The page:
Installing an OS on your Raspberry Pi is about to become a lot simpler

Raspberry Pi Network Install
(Image credit: Raspberry Pi Foundation)

The Raspberry Pi Foundation has created a new Network Installer tool that allows Raspberry Pi owners to install an operating system onto their devices without the need for a separate computer.

Previously, tinkerers needed to use another computer to run Raspberry Pi Imager or something similar to flash an OS onto an SD card when setting up a new Raspberry Pi. Now though, if you intend to use one of the foundation's single-board computer as your main computing device, you can do so with just an Ethernet cable.

According to a new blog post, there is now a beta version of the Raspberry Pi bootloader available that implements network installation. While existing Raspberry Pi owners will have to update their bootloader, the Raspberry Pi Foundation plans to ship Raspberry Pi boards with the new network bootloader pre-installed directly from the factory at a later date.

Network boot

After updating the bootloader on your Raspberry Pi 4 or 400 using Raspberry Pi Imager, you'll be able to test out network boot for yourself.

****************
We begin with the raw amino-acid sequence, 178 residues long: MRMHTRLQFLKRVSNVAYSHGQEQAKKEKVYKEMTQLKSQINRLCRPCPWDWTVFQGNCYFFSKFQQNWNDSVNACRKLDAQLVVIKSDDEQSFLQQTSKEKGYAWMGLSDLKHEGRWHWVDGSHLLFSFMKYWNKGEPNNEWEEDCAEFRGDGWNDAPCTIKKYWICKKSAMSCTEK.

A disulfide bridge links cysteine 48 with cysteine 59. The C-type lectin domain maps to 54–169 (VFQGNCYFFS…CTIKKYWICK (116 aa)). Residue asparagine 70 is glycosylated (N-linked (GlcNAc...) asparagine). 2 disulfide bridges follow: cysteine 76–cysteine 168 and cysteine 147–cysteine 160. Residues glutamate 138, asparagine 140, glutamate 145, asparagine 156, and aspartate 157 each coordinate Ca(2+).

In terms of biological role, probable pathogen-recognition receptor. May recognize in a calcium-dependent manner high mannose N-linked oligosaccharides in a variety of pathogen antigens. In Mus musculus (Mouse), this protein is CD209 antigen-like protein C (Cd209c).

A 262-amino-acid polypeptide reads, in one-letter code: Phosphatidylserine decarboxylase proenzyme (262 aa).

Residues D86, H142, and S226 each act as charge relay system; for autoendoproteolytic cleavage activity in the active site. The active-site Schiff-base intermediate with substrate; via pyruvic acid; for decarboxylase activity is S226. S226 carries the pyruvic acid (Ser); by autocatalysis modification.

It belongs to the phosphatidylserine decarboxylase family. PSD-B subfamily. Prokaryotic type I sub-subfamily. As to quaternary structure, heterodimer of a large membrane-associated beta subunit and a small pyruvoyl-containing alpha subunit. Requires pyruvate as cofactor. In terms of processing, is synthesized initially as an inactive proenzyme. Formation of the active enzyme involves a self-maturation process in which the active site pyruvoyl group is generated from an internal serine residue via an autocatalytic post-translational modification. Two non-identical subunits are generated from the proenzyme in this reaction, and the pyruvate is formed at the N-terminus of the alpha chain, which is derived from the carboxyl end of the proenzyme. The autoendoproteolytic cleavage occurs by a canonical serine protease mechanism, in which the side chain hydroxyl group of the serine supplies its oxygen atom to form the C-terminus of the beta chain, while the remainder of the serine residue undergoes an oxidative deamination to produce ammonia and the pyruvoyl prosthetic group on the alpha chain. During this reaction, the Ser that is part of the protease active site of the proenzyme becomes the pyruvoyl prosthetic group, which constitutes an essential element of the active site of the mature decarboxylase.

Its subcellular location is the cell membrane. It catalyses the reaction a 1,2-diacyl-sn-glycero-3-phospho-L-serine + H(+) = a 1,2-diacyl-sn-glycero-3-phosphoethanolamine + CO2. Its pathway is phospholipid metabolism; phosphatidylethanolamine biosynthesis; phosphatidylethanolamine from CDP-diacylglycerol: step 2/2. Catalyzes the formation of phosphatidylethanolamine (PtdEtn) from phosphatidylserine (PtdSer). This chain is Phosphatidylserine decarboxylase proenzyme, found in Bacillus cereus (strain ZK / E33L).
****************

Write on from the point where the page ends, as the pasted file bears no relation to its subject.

When a Raspberry Pi is switched on, the bootloader first searches the SD card and then a USB flash drive for software to load. If no software is found though, you'll see a diagnostics display on the screen after a few seconds. However, if you have a keyboard connected, you'll now see a message which reads “Press and hold <SHIFT> key to start install process”.

To install Raspberry Pi OS using network boot, you'll need to press the “Space” key after holding down “Shift” for three seconds. From here, you'll be prompted to insert an Ethernet cable. This means that you will need to physically connect the device to your router to begin the install process.

Eventually, the Raspberry Pi Imager application will start which will allow you to install a full OS to an SD card or USB flash drive.

The Raspberry Pi Foundation has done an excellent job adding this new functionality to its single-board computer and we'll likely hear more once the new tool exits beta.

Anthony Spadafora

After working with the TechRadar Pro team for the last several years, Anthony is now the security and networking editor at Tom’s Guide where he covers everything from data breaches and ransomware gangs to the best way to cover your whole home or business with Wi-Fi. When not writing, you can find him tinkering with PCs and game consoles, managing cables and upgrading his smart home.